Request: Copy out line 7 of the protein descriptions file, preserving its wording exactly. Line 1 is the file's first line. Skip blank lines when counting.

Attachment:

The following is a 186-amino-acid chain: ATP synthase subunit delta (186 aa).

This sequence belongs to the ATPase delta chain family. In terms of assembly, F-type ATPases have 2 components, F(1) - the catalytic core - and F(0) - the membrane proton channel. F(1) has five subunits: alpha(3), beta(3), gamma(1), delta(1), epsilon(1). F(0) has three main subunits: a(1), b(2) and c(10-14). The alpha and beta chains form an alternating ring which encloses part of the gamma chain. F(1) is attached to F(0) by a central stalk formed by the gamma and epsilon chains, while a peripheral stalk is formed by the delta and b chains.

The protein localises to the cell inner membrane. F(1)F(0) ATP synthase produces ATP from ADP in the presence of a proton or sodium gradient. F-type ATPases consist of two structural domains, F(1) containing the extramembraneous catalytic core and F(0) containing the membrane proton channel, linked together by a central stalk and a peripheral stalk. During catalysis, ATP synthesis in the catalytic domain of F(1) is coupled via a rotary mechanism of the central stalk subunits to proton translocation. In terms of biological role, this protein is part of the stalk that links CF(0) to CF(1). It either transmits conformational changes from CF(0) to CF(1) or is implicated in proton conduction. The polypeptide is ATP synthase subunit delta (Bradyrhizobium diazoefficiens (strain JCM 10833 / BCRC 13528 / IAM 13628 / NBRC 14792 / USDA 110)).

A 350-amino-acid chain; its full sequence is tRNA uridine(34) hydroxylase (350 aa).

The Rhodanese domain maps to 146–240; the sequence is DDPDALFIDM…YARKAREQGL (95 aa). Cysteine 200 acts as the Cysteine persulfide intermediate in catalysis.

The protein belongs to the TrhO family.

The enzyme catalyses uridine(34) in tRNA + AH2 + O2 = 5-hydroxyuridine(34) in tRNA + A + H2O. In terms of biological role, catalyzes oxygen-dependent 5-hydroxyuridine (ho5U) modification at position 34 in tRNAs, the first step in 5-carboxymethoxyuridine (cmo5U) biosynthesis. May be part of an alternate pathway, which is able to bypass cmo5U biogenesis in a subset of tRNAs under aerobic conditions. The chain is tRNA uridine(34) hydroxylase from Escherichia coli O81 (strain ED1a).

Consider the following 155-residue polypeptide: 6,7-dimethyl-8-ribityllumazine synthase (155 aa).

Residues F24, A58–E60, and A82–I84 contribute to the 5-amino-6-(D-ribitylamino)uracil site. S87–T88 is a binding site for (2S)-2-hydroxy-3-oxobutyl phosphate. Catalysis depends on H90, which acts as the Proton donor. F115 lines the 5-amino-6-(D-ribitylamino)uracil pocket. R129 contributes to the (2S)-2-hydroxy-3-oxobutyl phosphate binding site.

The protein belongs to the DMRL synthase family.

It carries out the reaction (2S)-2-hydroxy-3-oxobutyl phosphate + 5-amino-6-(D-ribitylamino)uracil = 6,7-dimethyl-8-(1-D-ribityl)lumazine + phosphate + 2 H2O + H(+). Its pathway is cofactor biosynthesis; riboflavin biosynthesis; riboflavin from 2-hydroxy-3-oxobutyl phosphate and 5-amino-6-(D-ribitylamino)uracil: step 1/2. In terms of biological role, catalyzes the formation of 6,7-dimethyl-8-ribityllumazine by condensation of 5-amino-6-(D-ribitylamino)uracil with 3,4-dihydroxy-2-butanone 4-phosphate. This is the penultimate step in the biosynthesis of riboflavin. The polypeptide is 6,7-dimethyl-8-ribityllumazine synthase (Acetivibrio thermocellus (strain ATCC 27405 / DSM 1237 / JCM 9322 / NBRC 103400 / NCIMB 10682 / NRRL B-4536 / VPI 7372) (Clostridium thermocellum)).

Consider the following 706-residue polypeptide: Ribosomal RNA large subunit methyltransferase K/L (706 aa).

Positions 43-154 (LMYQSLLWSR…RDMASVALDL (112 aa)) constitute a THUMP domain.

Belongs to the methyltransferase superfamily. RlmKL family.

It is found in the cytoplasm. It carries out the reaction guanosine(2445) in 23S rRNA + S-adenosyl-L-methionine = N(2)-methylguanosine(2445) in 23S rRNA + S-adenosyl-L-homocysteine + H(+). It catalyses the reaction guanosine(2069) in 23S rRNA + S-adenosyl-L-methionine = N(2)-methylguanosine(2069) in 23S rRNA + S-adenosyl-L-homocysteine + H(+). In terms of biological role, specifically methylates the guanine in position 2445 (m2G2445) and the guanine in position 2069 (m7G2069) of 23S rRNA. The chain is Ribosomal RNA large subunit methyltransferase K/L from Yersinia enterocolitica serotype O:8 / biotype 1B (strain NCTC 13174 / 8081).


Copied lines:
The enzyme catalyses uridine(34) in tRNA + AH2 + O2 = 5-hydroxyuridine(34) in tRNA + A + H2O. In terms of biological role, catalyzes oxygen-dependent 5-hydroxyuridine (ho5U) modification at position 34 in tRNAs, the first step in 5-carboxymethoxyuridine (cmo5U) biosynthesis. May be part of an alternate pathway, which is able to bypass cmo5U biogenesis in a subset of tRNAs under aerobic conditions. The chain is tRNA uridine(34) hydroxylase from Escherichia coli O81 (strain ED1a).